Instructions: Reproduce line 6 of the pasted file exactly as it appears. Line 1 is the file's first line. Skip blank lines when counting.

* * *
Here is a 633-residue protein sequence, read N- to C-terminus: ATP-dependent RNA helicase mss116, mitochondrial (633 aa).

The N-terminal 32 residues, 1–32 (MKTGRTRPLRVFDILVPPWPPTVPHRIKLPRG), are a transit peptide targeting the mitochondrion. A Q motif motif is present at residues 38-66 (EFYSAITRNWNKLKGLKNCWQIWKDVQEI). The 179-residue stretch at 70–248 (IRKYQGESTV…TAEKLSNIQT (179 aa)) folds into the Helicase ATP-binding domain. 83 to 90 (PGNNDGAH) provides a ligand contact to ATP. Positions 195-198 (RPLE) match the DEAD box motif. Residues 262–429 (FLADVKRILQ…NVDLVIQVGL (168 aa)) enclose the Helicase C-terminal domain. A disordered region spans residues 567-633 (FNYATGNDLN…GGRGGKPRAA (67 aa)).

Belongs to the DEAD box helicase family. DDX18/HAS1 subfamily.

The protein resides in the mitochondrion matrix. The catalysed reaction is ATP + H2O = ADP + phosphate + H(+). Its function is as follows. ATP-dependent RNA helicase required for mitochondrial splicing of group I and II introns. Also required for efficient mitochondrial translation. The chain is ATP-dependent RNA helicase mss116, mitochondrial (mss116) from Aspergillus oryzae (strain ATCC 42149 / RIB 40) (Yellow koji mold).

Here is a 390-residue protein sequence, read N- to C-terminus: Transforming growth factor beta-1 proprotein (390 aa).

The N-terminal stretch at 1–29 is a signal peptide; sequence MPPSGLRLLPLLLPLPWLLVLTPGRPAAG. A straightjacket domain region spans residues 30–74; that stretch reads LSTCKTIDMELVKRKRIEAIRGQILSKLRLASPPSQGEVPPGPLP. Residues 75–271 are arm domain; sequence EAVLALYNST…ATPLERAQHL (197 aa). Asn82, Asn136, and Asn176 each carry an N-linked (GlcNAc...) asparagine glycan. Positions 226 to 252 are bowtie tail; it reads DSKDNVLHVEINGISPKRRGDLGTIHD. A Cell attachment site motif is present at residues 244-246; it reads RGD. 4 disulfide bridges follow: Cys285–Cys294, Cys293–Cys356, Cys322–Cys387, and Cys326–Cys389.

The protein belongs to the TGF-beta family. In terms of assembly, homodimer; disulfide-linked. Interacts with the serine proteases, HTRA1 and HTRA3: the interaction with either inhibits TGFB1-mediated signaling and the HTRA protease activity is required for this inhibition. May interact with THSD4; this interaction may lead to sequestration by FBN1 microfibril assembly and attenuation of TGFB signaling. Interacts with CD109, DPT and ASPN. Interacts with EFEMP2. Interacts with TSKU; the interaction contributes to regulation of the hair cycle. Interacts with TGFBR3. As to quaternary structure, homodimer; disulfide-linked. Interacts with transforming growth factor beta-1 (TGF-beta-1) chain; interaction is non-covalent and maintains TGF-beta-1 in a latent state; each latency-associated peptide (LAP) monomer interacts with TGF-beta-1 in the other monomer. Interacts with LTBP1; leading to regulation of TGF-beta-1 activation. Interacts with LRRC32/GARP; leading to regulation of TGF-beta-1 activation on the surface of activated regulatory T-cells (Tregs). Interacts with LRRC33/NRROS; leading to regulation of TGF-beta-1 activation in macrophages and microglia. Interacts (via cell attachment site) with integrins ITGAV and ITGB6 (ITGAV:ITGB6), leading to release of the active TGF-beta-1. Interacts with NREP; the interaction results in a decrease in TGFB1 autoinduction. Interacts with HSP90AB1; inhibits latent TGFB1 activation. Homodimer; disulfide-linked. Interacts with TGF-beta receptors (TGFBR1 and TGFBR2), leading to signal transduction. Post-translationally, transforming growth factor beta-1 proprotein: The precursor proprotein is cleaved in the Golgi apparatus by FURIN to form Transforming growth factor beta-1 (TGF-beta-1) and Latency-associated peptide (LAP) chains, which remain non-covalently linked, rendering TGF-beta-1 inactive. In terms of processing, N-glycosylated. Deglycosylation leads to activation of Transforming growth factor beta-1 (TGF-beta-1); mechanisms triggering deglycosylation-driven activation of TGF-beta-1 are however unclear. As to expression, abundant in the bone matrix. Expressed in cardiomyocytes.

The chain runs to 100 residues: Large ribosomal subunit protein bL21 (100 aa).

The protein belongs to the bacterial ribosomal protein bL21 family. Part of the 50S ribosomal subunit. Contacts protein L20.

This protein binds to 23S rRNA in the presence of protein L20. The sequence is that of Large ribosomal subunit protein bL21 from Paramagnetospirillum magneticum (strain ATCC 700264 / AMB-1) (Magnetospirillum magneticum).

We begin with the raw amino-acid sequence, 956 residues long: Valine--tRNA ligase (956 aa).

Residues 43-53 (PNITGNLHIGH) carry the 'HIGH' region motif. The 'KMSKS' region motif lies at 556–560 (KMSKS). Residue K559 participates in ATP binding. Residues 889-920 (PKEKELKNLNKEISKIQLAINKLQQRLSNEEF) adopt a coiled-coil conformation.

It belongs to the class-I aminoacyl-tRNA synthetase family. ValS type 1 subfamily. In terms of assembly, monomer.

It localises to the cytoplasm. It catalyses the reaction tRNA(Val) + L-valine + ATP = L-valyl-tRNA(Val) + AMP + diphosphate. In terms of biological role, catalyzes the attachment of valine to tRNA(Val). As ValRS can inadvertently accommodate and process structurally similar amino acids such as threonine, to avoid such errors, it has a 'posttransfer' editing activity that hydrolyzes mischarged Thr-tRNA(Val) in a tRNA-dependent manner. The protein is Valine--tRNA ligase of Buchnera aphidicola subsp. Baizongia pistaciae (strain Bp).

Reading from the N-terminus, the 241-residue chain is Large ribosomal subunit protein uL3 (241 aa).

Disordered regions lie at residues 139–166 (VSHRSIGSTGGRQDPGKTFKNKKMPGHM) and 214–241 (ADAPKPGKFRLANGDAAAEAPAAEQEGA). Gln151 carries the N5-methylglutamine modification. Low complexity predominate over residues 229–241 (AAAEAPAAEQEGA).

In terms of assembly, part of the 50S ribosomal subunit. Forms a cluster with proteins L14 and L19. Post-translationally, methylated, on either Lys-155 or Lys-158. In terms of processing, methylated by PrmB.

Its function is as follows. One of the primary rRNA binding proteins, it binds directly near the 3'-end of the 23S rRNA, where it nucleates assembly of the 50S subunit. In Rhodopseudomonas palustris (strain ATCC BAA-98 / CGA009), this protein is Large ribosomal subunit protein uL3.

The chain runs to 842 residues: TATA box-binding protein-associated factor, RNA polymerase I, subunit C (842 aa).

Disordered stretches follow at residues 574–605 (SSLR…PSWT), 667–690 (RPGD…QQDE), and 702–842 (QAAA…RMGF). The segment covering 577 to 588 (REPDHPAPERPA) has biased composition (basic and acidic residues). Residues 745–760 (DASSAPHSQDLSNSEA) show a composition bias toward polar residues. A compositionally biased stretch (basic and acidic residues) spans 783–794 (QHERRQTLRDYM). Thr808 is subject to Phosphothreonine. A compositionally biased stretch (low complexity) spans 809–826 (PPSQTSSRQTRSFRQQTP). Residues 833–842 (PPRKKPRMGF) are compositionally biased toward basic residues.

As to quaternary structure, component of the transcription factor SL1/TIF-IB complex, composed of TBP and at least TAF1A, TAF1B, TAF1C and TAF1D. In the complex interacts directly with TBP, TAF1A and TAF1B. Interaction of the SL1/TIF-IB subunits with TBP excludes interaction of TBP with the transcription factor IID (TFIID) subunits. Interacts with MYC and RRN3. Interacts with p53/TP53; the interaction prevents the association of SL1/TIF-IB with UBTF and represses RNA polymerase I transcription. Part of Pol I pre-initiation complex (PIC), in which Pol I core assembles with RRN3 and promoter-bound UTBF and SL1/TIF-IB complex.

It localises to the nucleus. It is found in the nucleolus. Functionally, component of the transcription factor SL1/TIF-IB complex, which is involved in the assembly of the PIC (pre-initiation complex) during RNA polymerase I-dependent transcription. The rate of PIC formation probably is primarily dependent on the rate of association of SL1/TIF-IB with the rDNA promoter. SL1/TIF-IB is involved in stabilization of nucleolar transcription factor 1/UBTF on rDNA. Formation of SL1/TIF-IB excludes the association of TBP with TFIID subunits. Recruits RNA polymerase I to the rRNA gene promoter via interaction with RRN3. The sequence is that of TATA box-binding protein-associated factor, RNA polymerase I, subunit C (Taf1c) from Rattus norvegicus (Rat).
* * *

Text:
The N-terminal stretch at 1–29 is a signal peptide; sequence MPPSGLRLLPLLLPLPWLLVLTPGRPAAG. A straightjacket domain region spans residues 30–74; that stretch reads LSTCKTIDMELVKRKRIEAIRGQILSKLRLASPPSQGEVPPGPLP. Residues 75–271 are arm domain; sequence EAVLALYNST…ATPLERAQHL (197 aa). Asn82, Asn136, and Asn176 each carry an N-linked (GlcNAc...) asparagine glycan. Positions 226 to 252 are bowtie tail; it reads DSKDNVLHVEINGISPKRRGDLGTIHD. A Cell attachment site motif is present at residues 244-246; it reads RGD. 4 disulfide bridges follow: Cys285–Cys294, Cys293–Cys356, Cys322–Cys387, and Cys326–Cys389.